U.S. stocks rose Monday, propelled by gains in health care stocks, as investors braced for another volatile week following a surge of infections from the deadly coronavirus pandemic.
The Dow Jones industrial average climbed 690.70 points, or 3.2%, to close at 22,327.48 after the blue-chip average notched its best week since 1938. The Standard & Poor’s 500 advanced 3.4%
Shares of Dow component Johnson & Johnson jumped 8% after the health care conglomerate said human testing of its experimental vaccine for the coronavirus will begin by September, and it could be available for emergency use in early 2021.
Traders say that stocks could get another boost over the coming days as money managers rebalance their portfolios toward stocks into the end of the quarter. But analysts caution that the recent rally could fade if coronavirus infections continue to climb.
“There was an unbelievable amount of uncertainty when this whole crisis started,” says Don Townswick, director of equity strategies, portfolio management at Conning. “There was really no clarity on how this would impact companies' earnings. As time goes by, we’ve seen an increasing number of infections but there’s been a reduction in a nightmare scenario amid help from fiscal stimulus.”
Investors will monitor employment data and manufacturing gauges this week for further indications on how the pandemic has affected the U.S. economy. The damage from the virus to corporate profits, the ultimate driver of stock prices, remains uncertain.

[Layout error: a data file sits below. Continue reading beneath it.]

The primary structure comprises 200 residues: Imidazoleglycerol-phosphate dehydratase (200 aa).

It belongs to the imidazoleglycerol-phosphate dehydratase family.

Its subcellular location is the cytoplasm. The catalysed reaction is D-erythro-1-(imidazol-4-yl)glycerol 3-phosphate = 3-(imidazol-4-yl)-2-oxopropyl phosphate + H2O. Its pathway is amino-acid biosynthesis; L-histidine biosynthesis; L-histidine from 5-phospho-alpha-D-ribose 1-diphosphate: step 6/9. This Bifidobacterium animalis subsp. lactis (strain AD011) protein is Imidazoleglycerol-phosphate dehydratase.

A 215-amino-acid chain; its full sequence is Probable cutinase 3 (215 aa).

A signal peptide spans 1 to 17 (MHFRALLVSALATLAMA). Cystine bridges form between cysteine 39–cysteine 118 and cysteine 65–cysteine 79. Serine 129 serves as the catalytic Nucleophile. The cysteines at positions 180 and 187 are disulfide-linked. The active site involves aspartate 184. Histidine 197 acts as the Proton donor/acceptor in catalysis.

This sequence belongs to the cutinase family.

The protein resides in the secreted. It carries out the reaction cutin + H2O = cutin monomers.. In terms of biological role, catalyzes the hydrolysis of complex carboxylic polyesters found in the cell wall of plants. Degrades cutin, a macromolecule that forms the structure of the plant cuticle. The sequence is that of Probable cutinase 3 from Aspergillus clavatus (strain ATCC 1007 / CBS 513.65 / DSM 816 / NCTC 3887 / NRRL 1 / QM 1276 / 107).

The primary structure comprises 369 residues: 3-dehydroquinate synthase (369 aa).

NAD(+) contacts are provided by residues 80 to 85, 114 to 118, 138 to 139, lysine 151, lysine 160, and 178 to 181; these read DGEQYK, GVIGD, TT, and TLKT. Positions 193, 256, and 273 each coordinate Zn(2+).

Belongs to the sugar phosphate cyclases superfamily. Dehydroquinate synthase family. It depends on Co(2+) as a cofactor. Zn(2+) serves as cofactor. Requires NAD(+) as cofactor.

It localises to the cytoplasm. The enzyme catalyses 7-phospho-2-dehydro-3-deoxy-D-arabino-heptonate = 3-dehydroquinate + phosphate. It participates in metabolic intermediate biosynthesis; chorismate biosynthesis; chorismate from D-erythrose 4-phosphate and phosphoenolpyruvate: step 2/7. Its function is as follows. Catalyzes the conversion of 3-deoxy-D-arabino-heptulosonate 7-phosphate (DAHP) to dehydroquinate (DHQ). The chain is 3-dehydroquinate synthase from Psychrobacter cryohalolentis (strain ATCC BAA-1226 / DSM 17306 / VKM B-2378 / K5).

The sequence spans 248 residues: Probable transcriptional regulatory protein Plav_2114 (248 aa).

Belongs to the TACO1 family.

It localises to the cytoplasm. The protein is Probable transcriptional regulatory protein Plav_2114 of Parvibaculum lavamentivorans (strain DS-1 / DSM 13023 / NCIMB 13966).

“Last week's rally was driven by the relief that governments and central banks had put in place measures to support businesses and the unemployed,” Adrian Lowcock, head of personal investing at investment platform Willis Owen, said in a note. “This week the challenge is far greater, as investors consider how to respond amid a likely uptick in bad news flow as the virus escalates and the economic outlook gets worse.”
Stock futures slumped late Sunday after President Donald Trump extended the national social distancing guidelines to April 30 as the U.S. death total surpassed 2,800 people. There were more than 153,000 confirmed cases Monday, according to the Johns Hopkins University data dashboard.
The announcement came after Trump said last week he hoped to open up the country by Easter. Anthony Fauci, director of the National Institute of Allergy and Infectious Diseases, projected between 100,000 and 200,000 people could die from the virus. The global death count was more than 36,800 Monday, and there were more than 766,000 confirmed cases.
Analysts and traders say that investors are looking for the number of infections to slow before markets can find a bottom.
“Stocks will likely trade in a narrow trading range unless this situation gets significantly better or worse,” says Joe Conroy, founder of Maryland-based Harford Retirement Planners. “If we start to see the infection numbers top out, we could see a bottoming process in the stock market.”
Energy stocks slumped Monday as oil prices hit an 18-year low. Shares of Occidental Petroleum and ConocoPhillips shed 5% and 5%, respectively.
Benchmark U.S. crude fell 6.6% to close at $20.09 a barrel. Earlier, it dipped below $20 for the first time since early 2002. Oil started the year above $60, and prices have plunged on expectations that a weakened global economy will consume less fuel. The world is awash in oil, meanwhile, as producers continue to pull more of it out of the ground. Brent crude, the international standard, fell 8.7% to $22.76 a barrel.
In a sign of increased caution, the yield on the 10-year Treasury fell to 0.64% from 0.74% late Friday.
In Europe, Germany’s DAX rose 1.9% while the CAC 40 in Paris added 0.6%. Britain’s FTSE 100 climbed 1%. Tokyo’s Nikkei 225 lost 1.6%, while the Shanghai Composite shed 0.9%. The Hang Seng in Hong Kong fell 1.3%.
Contributing: The Associated Press